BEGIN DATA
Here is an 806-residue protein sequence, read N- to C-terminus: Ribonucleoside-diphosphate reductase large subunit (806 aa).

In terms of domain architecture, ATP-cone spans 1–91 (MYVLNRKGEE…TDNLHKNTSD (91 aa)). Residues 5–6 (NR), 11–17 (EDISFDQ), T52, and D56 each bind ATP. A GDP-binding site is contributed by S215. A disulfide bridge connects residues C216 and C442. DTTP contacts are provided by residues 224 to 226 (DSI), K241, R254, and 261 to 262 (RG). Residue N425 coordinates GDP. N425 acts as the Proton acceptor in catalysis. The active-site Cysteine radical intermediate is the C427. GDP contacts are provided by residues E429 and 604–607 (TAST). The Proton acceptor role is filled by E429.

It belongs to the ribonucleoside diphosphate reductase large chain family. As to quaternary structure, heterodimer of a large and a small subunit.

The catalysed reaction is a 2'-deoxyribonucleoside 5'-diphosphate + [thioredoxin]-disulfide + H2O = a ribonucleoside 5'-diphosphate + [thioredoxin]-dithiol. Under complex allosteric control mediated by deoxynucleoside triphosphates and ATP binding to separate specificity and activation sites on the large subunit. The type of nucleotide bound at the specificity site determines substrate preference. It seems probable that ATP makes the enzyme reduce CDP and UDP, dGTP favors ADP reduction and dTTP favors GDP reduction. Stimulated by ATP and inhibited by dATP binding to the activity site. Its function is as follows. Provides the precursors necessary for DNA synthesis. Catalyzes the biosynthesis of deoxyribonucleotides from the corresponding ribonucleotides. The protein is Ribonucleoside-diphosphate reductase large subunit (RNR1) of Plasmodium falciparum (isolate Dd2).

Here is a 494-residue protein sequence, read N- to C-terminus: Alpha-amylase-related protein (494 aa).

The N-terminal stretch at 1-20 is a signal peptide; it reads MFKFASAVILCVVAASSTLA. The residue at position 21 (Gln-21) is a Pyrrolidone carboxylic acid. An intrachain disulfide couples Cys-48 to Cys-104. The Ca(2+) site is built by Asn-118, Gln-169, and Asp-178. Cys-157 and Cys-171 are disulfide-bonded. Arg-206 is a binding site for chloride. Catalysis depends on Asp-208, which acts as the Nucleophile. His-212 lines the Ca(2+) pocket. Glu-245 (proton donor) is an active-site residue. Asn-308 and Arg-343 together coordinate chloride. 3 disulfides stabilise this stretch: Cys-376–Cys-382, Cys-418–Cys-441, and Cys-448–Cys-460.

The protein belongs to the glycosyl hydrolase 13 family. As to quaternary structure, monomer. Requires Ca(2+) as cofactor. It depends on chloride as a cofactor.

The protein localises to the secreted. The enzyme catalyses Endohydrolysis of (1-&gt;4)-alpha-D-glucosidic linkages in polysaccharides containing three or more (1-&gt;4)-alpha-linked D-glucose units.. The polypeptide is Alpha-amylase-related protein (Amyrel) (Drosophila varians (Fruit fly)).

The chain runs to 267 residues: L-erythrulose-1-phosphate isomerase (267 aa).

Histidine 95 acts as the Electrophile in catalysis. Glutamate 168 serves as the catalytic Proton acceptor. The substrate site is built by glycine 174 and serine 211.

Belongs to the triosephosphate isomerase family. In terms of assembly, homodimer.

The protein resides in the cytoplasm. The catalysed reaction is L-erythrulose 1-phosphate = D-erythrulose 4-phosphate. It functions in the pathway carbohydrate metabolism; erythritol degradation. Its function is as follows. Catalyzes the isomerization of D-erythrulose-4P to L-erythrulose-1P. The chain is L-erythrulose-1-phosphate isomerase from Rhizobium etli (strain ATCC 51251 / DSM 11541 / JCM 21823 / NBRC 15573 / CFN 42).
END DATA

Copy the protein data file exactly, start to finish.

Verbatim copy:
Here is an 806-residue protein sequence, read N- to C-terminus: Ribonucleoside-diphosphate reductase large subunit (806 aa).

In terms of domain architecture, ATP-cone spans 1–91 (MYVLNRKGEE…TDNLHKNTSD (91 aa)). Residues 5–6 (NR), 11–17 (EDISFDQ), T52, and D56 each bind ATP. A GDP-binding site is contributed by S215. A disulfide bridge connects residues C216 and C442. DTTP contacts are provided by residues 224 to 226 (DSI), K241, R254, and 261 to 262 (RG). Residue N425 coordinates GDP. N425 acts as the Proton acceptor in catalysis. The active-site Cysteine radical intermediate is the C427. GDP contacts are provided by residues E429 and 604–607 (TAST). The Proton acceptor role is filled by E429.

It belongs to the ribonucleoside diphosphate reductase large chain family. As to quaternary structure, heterodimer of a large and a small subunit.

The catalysed reaction is a 2'-deoxyribonucleoside 5'-diphosphate + [thioredoxin]-disulfide + H2O = a ribonucleoside 5'-diphosphate + [thioredoxin]-dithiol. Under complex allosteric control mediated by deoxynucleoside triphosphates and ATP binding to separate specificity and activation sites on the large subunit. The type of nucleotide bound at the specificity site determines substrate preference. It seems probable that ATP makes the enzyme reduce CDP and UDP, dGTP favors ADP reduction and dTTP favors GDP reduction. Stimulated by ATP and inhibited by dATP binding to the activity site. Its function is as follows. Provides the precursors necessary for DNA synthesis. Catalyzes the biosynthesis of deoxyribonucleotides from the corresponding ribonucleotides. The protein is Ribonucleoside-diphosphate reductase large subunit (RNR1) of Plasmodium falciparum (isolate Dd2).

Here is a 494-residue protein sequence, read N- to C-terminus: Alpha-amylase-related protein (494 aa).

The N-terminal stretch at 1-20 is a signal peptide; it reads MFKFASAVILCVVAASSTLA. The residue at position 21 (Gln-21) is a Pyrrolidone carboxylic acid. An intrachain disulfide couples Cys-48 to Cys-104. The Ca(2+) site is built by Asn-118, Gln-169, and Asp-178. Cys-157 and Cys-171 are disulfide-bonded. Arg-206 is a binding site for chloride. Catalysis depends on Asp-208, which acts as the Nucleophile. His-212 lines the Ca(2+) pocket. Glu-245 (proton donor) is an active-site residue. Asn-308 and Arg-343 together coordinate chloride. 3 disulfides stabilise this stretch: Cys-376–Cys-382, Cys-418–Cys-441, and Cys-448–Cys-460.

The protein belongs to the glycosyl hydrolase 13 family. As to quaternary structure, monomer. Requires Ca(2+) as cofactor. It depends on chloride as a cofactor.

The protein localises to the secreted. The enzyme catalyses Endohydrolysis of (1-&gt;4)-alpha-D-glucosidic linkages in polysaccharides containing three or more (1-&gt;4)-alpha-linked D-glucose units.. The polypeptide is Alpha-amylase-related protein (Amyrel) (Drosophila varians (Fruit fly)).

The chain runs to 267 residues: L-erythrulose-1-phosphate isomerase (267 aa).

Histidine 95 acts as the Electrophile in catalysis. Glutamate 168 serves as the catalytic Proton acceptor. The substrate site is built by glycine 174 and serine 211.

Belongs to the triosephosphate isomerase family. In terms of assembly, homodimer.

The protein resides in the cytoplasm. The catalysed reaction is L-erythrulose 1-phosphate = D-erythrulose 4-phosphate. It functions in the pathway carbohydrate metabolism; erythritol degradation. Its function is as follows. Catalyzes the isomerization of D-erythrulose-4P to L-erythrulose-1P. The chain is L-erythrulose-1-phosphate isomerase from Rhizobium etli (strain ATCC 51251 / DSM 11541 / JCM 21823 / NBRC 15573 / CFN 42).